Modal close

Dear Democracy Now! visitor,

You turn to Democracy Now! for ad-free news you can trust. Maybe you come for our daily headlines. Maybe you come for in-depth stories that expose corporate and government abuses of power. Democracy Now! brings you crucial reporting like our coverage from the front lines of the standoff at Standing Rock or news about the movements fighting for peace, racial and economic justice, immigrant rights and LGBTQ equality. We produce our daily news hour at a fraction of the budget of a commercial news operation—all without ads, government funding or corporate sponsorship. How is this possible? Only with your support. Right now, a generous funder will match your donation dollar for dollar. That means when you give $10 to Democracy Now!, we'll receive $20. So, if you've been waiting to make your contribution to Democracy Now!, today is your day. It takes just a couple of minutes to make sure that Democracy Now! is there for you and everybody else in 2017.

Non-commercial news needs your support.

We rely on contributions from you, our viewers and listeners to do our work. If you visit us daily or weekly or even just once a month, now is a great time to make your monthly contribution.

Please do your part today.


Protest Planned Against Ashcroft's NYC Visit as Part of Nationwide Tour to Defend Patriot Act

StorySeptember 09, 2003
Watch iconWatch Full Show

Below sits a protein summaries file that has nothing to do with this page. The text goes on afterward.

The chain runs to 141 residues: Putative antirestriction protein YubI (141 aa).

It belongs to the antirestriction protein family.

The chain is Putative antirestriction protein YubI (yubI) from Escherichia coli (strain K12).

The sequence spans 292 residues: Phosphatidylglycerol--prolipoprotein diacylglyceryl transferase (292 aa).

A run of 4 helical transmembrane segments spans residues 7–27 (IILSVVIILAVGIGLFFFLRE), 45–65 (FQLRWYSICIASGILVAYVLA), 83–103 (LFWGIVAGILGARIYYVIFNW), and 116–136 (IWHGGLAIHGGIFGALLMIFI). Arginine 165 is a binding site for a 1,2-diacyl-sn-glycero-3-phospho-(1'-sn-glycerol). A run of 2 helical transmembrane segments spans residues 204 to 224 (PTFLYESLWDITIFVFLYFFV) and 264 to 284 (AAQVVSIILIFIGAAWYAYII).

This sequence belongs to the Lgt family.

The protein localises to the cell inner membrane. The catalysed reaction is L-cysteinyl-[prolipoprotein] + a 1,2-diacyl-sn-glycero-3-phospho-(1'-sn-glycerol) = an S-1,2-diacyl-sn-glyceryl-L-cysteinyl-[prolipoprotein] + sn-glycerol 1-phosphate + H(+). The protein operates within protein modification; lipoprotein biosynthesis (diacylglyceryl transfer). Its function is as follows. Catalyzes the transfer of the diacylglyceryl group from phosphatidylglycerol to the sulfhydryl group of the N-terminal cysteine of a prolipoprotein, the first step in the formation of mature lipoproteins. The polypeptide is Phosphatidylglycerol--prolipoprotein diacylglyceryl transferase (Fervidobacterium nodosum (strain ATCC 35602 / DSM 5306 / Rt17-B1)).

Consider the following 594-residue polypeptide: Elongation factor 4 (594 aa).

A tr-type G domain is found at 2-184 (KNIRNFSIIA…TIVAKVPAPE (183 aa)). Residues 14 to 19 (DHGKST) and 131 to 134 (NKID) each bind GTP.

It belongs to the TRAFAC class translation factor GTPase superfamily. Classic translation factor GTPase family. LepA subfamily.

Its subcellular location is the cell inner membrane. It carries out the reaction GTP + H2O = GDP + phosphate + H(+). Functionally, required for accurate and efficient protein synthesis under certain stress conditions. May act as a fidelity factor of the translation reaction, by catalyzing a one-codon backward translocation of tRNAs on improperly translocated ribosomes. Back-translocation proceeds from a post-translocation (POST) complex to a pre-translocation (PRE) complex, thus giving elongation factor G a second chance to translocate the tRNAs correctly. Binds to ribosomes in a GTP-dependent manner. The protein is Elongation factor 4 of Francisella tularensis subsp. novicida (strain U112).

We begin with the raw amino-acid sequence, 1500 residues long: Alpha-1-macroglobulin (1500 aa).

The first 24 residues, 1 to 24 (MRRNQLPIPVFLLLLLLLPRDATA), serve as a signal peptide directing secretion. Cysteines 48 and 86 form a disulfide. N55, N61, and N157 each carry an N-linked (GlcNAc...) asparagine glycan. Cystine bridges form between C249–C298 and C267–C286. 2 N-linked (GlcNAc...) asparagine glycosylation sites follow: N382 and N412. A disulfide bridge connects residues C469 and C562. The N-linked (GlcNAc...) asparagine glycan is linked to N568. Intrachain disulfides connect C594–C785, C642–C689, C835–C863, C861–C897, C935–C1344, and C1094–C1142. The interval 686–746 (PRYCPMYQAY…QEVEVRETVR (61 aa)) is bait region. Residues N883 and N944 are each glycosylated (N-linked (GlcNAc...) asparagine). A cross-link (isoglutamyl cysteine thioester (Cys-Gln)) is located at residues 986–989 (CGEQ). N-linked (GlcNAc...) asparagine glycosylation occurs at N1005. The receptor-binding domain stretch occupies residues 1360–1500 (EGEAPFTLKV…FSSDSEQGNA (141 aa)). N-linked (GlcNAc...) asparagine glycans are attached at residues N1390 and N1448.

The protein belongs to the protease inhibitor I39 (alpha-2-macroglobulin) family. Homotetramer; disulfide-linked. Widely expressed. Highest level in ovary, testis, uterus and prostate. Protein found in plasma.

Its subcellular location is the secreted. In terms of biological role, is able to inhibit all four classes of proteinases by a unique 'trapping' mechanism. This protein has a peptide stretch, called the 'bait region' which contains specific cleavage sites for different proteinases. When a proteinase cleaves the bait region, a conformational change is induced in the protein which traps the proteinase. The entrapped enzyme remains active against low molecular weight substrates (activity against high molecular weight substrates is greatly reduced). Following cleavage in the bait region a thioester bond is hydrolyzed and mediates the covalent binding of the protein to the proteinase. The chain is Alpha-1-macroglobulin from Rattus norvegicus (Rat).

Attorney General John Ashcroft attends a closed meeting with law enforcement officials to defend the Patriot Act against mounting claims that it undermines civil liberties. We host a debate between the New York Civil Liberties Union and the Federation for American Immigration Reform.

Attorney General John Ashcroft will arrive in New York City today to attend a closed meeting with law enforcement officials to build support for the controversial USA Patriot Act.

The visit is part of Ashcroft’s 16-city tour to defend the Patriot Act against mounting claims that it undermines civil liberties. The invitation-only sessions are closed to the public and are attended only by government employees and selected members of the press.

Protesters have shadowed Ashcroft’s appearance at every stop denouncing him and the law he helped create.

Passed 45 days after the Sept. 11 attacks, the Patriot Act is a massive overhaul of government security procedures. Among other things, the 340-page law grants federal investigators authority to seek roving wiretaps for people and to conduct property searches and delay notifying the owner.

It also allows the detention of foreigners suspected of terrorism for up to seven days without being charged and expanded the definitions of terrorism.

Since then the Patriot Act has come under intense criticism.

In July the House voted 309 to 118 to overturn key provisions the Act.

Groups such as the American Civil Liberties Union have filed lawsuits seeking disclosure of how the law is being applied. The suits also challenge provisions that permit "sneak-and-peek" searches and secret scrutiny of people’s library records by the FBI.

The fight isn’t just in Washington or the courts.

More than 150 communities across the country and three states have issued symbolic resolutions opposing the Patriot Act.

The original content of this program is licensed under a Creative Commons Attribution-Noncommercial-No Derivative Works 3.0 United States License. Please attribute legal copies of this work to Some of the work(s) that this program incorporates, however, may be separately licensed. For further information or additional permissions, contact us.

Non-commercial news needs your support

We rely on contributions from our viewers and listeners to do our work.
Please do your part today.

Make a donation